A few years ago a longstanding client was embarking on a new business venture. When he asked me to help him set everything up, I advised that as he and his business partner would be trading through a limited company, they should have a Shareholders’ Agreement and a bespoke set of Articles for the company. “What will that do?” he asked. “Well, the Shareholders’ Agreement will govern the relationship that you each have with the company, and with each other. The changes I make to the Model Articles you get when you set up your company will be tailored to your situation so that you know what will happen if one of you wants to leave, bring in another business partner, or refuses to attend board meetings so things can’t get done.” You won’t have to just rely on the Companies Act position – you can decide exactly how you’d like it all to work and everyone will be clear on where they stand.
“Well, we’ve known each other for years, we trust each other, we wouldn’t be going into business together otherwise” he said. “Of course, I replied, but circumstances can change. It’s far better to have things written down clearly. The majority of people then generally stick to it. If they don’t it will be clear what happens.” “Oh, that won’t happen to us, we’ll just sort it out between us” “Even if you’re in disagreement about the business?” I asked. The Shareholders’ Agreement can provide a mechanism to be clear exactly what happens if you reach a deadlock situation” I say. “It’ll never happen” he assured me.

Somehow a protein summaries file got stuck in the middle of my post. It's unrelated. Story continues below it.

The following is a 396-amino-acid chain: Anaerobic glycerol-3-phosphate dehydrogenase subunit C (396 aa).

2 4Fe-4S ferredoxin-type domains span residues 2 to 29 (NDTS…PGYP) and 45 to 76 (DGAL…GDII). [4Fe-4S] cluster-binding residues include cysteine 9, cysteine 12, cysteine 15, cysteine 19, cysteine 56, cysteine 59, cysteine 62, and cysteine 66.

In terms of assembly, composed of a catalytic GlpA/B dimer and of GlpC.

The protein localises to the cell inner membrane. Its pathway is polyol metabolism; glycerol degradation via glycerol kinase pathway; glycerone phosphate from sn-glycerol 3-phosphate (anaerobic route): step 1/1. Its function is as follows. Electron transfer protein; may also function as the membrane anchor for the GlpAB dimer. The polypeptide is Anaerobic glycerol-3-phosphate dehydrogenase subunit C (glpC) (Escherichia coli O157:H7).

However three years later he called me, slightly sheepishly, explaining that things were not so rosy with his business partner. His business partner had always intended to sell up after 3 years, it turned out – something my client had never realised. He’d pretty much left the business but was still entitled to dividends and was now threatening to sell his shares to someone my client didn’t know, or to set up in competition with my client.
It had got to the stage where they could barely be in the same room as each other and it was pretty much impossible to get agreement on even the most mundane day-to-day matters. They had reached “deadlock”. “So – what can I do?” he asked. Well, you can ask him if he will buy you out, or vice versa. He’d already tried that, without success. What else? Winding up the company was a possibility – but who wants to lose the goodwill that had carefully been built up? “How do we even agree on how much our shares are worth?” he asked. “Ah, well, that would actually have been set out in the Shareholders’ Agreement” I reply. “Oh – I wish we’d put that all in place now” he said. “I feel like I’ve worked so hard these past few years and now I’m going to have to start all over again.”
If you’re in the process of setting up a business with 1 or more people and running it through a limited company, or maybe you’re already up and running – chances are you could really benefit from having a Shareholders’ Agreement. Contact me for a free chat about your requirements.